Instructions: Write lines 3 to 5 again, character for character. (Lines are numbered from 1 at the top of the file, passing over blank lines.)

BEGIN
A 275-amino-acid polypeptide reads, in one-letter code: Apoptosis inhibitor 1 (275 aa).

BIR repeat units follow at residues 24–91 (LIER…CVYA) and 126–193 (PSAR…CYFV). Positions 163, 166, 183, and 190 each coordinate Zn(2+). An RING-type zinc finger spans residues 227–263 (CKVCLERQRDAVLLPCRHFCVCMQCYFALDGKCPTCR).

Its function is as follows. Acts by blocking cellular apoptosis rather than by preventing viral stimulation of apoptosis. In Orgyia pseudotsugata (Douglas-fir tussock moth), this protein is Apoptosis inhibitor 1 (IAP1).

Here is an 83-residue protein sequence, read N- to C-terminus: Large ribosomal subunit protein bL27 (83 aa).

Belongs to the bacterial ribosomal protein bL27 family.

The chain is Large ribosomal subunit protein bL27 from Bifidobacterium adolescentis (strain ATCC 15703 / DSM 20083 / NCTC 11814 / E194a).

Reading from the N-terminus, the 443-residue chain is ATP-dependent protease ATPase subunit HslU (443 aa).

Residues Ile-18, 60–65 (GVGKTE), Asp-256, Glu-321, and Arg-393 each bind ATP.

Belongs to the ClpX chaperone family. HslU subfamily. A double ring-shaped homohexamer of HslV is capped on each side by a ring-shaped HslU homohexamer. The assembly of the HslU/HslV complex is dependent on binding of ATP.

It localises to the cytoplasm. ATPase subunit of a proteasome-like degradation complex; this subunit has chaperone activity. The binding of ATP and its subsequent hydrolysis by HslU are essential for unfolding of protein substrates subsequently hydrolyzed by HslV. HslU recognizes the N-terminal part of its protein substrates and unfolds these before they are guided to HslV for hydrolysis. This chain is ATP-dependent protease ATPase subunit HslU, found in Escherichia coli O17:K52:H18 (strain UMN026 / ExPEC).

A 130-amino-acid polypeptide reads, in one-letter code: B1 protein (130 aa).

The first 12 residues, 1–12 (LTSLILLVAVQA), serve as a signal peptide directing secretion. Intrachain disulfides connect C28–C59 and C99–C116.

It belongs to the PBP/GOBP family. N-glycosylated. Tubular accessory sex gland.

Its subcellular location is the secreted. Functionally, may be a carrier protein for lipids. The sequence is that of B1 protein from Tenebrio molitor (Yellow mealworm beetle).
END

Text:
Its function is as follows. Acts by blocking cellular apoptosis rather than by preventing viral stimulation of apoptosis. In Orgyia pseudotsugata (Douglas-fir tussock moth), this protein is Apoptosis inhibitor 1 (IAP1).

Here is an 83-residue protein sequence, read N- to C-terminus: Large ribosomal subunit protein bL27 (83 aa).

Belongs to the bacterial ribosomal protein bL27 family.